Last night I went to a Dixie Chicks concert. It was a sensational, high quality performance and I thoroughly enjoyed it.
It was staged at the Rod Laver Arena usually a tennis centre, but also used for large concerts. I would not normally go to concerts at arenas, preferring initmate venues, but I made an exception for the Dixie Chicks. I booked through some mob called Preferred Seating in the expectation of getting good seats. By good seats I mean one or two rows from the front. Even though we paid extra for the privilege of getting tickets from this source, we were disappointed in the seats we were allocated. I will never use Preferred Seating again. They’re a rip off.
Anyway, the concert was worth the money and at least we could see the stage, albeit from rather a greater distance than we would have preferred.
For the Dixie Chicks it was full house, the audience being a mixed bunch but all very appreciative of the show. They were polite and respectful as most Melbourne audiences are.
Unless you’ve been off the planet for the past few years, you would be aware of the troubles the Chicks have been facing after lead singer Natalie Maines made an unwise comment about President Bush stating she was “ashamed the President of the United States was from Texas”.
As a prelude to their show, they played a trailer of a new documentary “Shut Up & Sing” which follows the aftermath of Natalie’s comment. It really is extraordinary, this reaction to the band. It is out of proportion to the mildness of the statement. They received death threats, their CDs were trashed, and mainstream radio banned them from the airwaves.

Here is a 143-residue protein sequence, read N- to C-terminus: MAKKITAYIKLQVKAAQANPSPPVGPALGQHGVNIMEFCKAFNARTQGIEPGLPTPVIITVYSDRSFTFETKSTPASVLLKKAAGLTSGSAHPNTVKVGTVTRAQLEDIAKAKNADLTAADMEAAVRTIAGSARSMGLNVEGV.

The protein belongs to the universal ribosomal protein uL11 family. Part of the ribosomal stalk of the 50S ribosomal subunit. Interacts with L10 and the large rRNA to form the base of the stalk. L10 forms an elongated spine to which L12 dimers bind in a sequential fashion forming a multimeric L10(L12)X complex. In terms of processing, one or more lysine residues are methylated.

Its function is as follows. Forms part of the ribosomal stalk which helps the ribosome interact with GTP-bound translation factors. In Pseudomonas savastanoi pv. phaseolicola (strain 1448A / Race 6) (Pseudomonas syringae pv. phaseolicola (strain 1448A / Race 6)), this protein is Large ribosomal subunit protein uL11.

George Saunders ( a very fine and funny writer) has an amusing satire about this reaction on his website. You can read it here.
Anyway, back to the show.
Australian audiences have no qualms about welcoming the Dixie Chicks with open arms and the Chicks gave it back in spades.
They played all their best-loved songs, like "Goodbye Earl", "Wide Open Spaces", "Travelling Soldier", "Top of the World", the sassy "Sin Wagon" as well as songs from their latest CD Taking the Long Way such as "Lubbock or Leave It", "Not Ready to Make Nice" and the title song, among others.
They are a great live act and even if I was sitting rather further from the stage than I like, I still felt involved and captivated. It was impossible from where I was to take good pictures of the stage, so I cheated and took photos from the big screen.
Above is Natalie Maines, who is the major star of the band and holds it all together, and besides has a truly remarkable voice. This photo is of Emily Robison (I like the backward composition of this shot).
This was my second time seeing the Chicks perform live. I first saw them in 1999 at a much smaller venue. They were just taking off for stardom at that time, touring to promote the aptly named CD Fly.
The support act last night was another American singer, Pete Yorn, who was pretty good too.